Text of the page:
With Jamie Cross (University of Edinburgh), Dinah Rajak ( University of Sussex), and Alice Street (University of Edinburgh), I founded the Centre for New Economies of Development, and am completing a book with Dinah Rajak on how global corporations are situating entrepreneurs at the frontiers of African capitalism. 

My current research entails two new projects on African urbanisms. The first project, ‘Pressure in the City’, was co-developed with Mario Schmidt (Max Planck Institute for Social Anthropology) and Jorg Wiegratz (University of Leeds) and examines the phenomenon and experience of economic ‘pressure’ in East African cities, which manifests in anxiety, stress, gender-based violence, suicides, ulcers, sleeplessness, and widespread mistrust. Across East Africa, the prevalence of these mental health conditions – cutting across class, gender, professions, and age groups – has increased markedly. The project tracks how pressure is unfolding across scales, from the proximate and visceral experiences of psychological and bodily distress to the culturally inflected narratives of urban pressure in media and public discourse.  Together with partner organisations in East Africa, we are launching a workshop series in 2023-2024 on the interconnections between the post pandemic political-economic situation of East African cities and the subjective experiences of pressure experienced by urban citizens. See our blog series Pressure in the City, in Developing Economics: A Critical Perspective on Development Economics.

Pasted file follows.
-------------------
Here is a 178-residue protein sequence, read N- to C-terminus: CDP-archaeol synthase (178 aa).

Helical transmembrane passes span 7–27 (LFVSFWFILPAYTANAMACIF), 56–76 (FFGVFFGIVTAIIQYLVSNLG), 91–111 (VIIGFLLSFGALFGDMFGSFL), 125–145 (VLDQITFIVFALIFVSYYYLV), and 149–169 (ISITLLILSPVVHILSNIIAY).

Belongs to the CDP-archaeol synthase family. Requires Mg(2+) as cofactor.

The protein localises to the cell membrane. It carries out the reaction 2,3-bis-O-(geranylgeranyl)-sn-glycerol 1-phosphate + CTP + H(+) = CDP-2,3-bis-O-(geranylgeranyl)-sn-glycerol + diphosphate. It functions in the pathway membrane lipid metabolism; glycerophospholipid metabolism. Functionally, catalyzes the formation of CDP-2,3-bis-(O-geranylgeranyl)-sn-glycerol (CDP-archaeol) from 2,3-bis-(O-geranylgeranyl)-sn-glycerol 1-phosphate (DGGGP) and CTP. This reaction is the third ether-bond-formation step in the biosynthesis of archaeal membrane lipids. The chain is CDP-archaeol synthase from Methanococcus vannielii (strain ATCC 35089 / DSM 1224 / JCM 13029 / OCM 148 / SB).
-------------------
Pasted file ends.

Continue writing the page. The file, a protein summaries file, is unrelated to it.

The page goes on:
The second project, ‘The Afterlife of Inclusion’ is a collaboration with Marco di Nunzio (University of Birmingham), Dinah Rajak (University of Sussex), Taibat Lawson (University of Lagos) and various partner organisations in Africa which examines the experience of market inclusion programmes enacted by development institutions, business, NGOs, and African states among urban dwellers in African cities.  Bringing together anthropology, geography and urban studies, this project aims to explore ethnographically the afterlife of inclusion, focusing on how the institutions, discourses, and practices of market inclusion have (re)configured the economic lives, subjectivities, and social worlds of urban dwellers in Addis Ababa, Johannesburg, Lagos, and Nairobi.